Time isn’t on the MTA’s side as December slowly creeps up on the first phase of the Second Ave. Subway. Years ago, the MTA vowed to deliver this long-delayed subway line to the Upper East Side before 2016 is out, and over the past six months, we’ve heard a steady drumbeat of bad news about the pace of work on the project. Now, with five months to go, the MTA’s Independent Engineering Consultant is again sounding the alarm bell over the amount of work remaining while the MTA continues to promise a December 2016 opening. With numerous vital systems’ installations and tests still pending, the race to the end of the year doesn’t favor an on-time delivery.
The latest update came at Monday’s Board meeting session of the Capital Program Oversight Committee. The MTA first ran through its litany of updates, and the pending items sound awfully similar to those that delayed the opening of the 7 line extension by nearly 20 months. The agency notes that fire safety and communications systems at various stations remain behind schedule. At each of 72nd St., 86th St. and 96th St., the delay is in the testing of fire safety systems and, more importantly, the installation of critical communications systems. Since conduits were installed late, testing has been delayed, and without testing and acceptance, MTA Capital Construction cannot certify the project complete and ready for New York City Transit control. As of now, the MTA doesn’t expect these problems to cause a delay in revenue service date, but they appear in the red on the status dashboard.
Meanwhile, elevators too remain an MTA bugaboo. The agency has not yet received four elevator cabs for the 72nd St. station, largely due to last-minute design tweaks that delayed deliver of specifications for the elevators to the manufacturer. We’ve heard recently about the ongoing need for Change Orders related to this project, and this delay is a clear indication of the impact of those COs. With the project so delayed, the MTA has completed only 336 of the 608 tests it was due to wrap by June and is now pushing operations testing out by 30 days and into a short window set to begin on October 1.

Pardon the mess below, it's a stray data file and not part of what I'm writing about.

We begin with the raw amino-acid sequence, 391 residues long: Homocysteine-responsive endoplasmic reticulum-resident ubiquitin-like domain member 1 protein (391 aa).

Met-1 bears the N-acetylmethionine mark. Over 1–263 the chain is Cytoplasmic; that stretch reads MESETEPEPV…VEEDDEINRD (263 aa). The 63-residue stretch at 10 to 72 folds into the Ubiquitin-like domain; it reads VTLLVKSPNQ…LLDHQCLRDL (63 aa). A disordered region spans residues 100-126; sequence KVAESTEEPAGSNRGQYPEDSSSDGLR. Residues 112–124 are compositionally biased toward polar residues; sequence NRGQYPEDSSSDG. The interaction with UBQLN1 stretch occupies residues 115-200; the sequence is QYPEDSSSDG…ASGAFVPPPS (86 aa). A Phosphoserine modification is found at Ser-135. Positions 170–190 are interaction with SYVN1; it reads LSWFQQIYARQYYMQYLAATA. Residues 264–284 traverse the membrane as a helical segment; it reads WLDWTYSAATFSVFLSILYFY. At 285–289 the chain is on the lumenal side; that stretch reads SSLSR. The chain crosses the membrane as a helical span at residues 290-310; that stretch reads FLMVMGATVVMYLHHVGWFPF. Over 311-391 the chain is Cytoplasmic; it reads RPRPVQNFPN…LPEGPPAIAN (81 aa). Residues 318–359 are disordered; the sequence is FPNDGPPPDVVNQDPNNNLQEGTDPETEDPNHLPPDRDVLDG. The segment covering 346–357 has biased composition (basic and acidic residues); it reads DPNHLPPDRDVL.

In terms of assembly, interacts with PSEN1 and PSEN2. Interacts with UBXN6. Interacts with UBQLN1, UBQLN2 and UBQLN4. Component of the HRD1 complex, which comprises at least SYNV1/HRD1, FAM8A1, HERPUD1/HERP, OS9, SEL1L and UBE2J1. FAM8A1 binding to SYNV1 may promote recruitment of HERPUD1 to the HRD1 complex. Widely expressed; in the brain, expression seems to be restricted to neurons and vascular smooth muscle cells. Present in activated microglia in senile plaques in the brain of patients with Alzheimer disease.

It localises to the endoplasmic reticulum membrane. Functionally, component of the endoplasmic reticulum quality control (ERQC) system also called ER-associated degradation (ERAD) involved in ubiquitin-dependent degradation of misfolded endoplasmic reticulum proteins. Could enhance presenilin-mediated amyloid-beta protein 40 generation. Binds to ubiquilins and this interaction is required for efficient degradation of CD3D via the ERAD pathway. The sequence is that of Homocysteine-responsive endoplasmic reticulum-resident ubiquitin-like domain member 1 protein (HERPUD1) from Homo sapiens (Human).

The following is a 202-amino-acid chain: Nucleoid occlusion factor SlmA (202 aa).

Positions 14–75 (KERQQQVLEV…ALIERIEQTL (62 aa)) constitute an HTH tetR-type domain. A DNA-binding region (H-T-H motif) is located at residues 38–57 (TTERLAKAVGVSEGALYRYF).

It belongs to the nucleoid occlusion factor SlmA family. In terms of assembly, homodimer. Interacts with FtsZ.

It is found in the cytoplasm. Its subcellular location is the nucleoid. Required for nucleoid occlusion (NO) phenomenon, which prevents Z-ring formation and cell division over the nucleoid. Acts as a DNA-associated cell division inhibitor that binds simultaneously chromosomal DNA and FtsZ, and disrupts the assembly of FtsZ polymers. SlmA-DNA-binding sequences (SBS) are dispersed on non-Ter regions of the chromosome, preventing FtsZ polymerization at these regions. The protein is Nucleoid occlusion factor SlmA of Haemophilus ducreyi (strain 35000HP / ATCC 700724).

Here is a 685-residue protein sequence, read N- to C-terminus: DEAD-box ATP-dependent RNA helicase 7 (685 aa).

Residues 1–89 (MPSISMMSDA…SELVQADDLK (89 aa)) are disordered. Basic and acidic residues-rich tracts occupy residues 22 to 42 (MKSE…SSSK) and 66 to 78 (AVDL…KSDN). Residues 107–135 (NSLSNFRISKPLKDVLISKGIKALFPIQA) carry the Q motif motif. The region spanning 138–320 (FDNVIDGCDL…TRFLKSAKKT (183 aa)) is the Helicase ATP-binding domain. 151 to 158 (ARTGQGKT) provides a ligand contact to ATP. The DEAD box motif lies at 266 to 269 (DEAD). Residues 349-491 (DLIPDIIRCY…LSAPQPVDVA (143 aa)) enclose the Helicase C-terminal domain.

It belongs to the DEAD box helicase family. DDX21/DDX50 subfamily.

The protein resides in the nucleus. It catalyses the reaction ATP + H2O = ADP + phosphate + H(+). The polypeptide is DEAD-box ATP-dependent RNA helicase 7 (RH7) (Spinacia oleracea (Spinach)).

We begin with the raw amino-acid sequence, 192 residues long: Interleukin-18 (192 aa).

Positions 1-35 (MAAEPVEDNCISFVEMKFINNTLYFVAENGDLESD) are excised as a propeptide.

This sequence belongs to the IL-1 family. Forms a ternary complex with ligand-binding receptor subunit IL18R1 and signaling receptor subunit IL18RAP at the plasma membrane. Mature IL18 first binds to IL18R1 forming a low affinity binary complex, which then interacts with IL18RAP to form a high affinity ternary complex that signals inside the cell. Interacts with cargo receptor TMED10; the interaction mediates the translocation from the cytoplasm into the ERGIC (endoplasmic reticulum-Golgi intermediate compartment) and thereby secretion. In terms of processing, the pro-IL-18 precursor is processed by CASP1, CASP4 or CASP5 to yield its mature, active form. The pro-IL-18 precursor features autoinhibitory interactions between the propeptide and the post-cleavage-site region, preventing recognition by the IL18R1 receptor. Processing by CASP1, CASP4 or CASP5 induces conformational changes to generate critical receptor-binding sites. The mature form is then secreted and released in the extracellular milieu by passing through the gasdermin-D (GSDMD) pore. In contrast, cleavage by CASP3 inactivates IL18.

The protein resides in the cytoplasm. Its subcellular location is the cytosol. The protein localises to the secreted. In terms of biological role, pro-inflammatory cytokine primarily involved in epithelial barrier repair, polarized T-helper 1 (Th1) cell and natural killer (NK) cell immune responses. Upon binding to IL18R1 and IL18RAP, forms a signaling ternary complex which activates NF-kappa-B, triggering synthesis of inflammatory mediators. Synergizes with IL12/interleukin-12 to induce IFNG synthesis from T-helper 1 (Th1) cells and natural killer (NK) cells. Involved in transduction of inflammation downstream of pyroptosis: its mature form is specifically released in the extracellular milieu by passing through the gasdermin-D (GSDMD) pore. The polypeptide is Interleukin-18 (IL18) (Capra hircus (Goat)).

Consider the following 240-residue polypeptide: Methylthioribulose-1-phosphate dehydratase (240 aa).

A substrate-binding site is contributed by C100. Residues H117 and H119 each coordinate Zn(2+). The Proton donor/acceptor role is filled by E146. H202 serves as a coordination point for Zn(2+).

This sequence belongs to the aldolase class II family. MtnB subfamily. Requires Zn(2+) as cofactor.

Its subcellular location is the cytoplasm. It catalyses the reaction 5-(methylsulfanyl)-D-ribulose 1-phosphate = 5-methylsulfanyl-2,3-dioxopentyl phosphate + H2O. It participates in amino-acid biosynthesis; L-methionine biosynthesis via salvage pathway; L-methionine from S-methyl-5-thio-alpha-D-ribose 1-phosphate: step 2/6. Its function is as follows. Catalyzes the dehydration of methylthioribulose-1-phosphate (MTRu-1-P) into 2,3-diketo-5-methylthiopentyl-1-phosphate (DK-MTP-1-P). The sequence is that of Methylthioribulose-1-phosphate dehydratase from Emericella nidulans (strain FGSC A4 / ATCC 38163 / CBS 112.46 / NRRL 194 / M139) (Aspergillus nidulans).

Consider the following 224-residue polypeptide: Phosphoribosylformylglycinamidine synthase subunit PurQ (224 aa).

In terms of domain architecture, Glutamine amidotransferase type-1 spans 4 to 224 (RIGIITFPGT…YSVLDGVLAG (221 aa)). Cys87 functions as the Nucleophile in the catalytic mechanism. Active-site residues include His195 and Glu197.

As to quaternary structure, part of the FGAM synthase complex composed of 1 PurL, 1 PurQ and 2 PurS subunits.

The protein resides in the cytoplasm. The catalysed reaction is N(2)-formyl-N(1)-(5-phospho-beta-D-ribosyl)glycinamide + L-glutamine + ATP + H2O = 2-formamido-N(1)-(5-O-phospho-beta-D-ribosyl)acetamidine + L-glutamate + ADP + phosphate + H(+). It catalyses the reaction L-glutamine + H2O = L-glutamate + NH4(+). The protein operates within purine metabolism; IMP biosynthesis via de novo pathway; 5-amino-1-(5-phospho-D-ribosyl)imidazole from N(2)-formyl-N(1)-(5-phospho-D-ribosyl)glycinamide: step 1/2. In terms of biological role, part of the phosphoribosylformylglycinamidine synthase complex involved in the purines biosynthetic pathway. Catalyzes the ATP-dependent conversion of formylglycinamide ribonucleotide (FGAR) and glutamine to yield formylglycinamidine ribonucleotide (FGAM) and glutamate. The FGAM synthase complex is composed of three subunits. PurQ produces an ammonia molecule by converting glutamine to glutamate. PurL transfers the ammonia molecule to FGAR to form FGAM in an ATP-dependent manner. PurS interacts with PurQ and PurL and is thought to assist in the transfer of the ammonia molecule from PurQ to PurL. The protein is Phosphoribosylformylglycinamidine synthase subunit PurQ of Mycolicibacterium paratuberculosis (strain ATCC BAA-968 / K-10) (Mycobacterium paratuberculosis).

In a follow-up presentation, the IEC issued its warning. “Based on the project’s reports and IEC field observations of station construction progress, the IEC finds that the project is not on schedule and has fallen further behind schedule in the month since our last report in June. The Project Team now needs to implement and maintain a revised schedule for completion of testing and for meeting the Revenue Service Date.”
The IEC notes that the MTA needs to spend money faster than it has been to support a December revenue service date and urged the MTA to adopt a four-prong approach to finishing on time. This plan involves speeding up testing, ensuring contractors deliver on time, speed up work on the backlog of pending changes and begin to close out station room inspections.
Despite all this, the MTA assured me earlier this week that revenue service in December remains on the table. The agency is prepared to cover unanticipated issues with the systems testing, and contractors are now working overtime and at night to ensure around-the-clock production. It’s a race; it always has been, but it’s shifted from a marathon to a sprint. For the sake of Upper East Siders’ sanity, the MTA’s credibility and, perhaps, Michael Horodniceanu’s job, the MTA is urging its contractors to get the job done before December. Time is not on their side.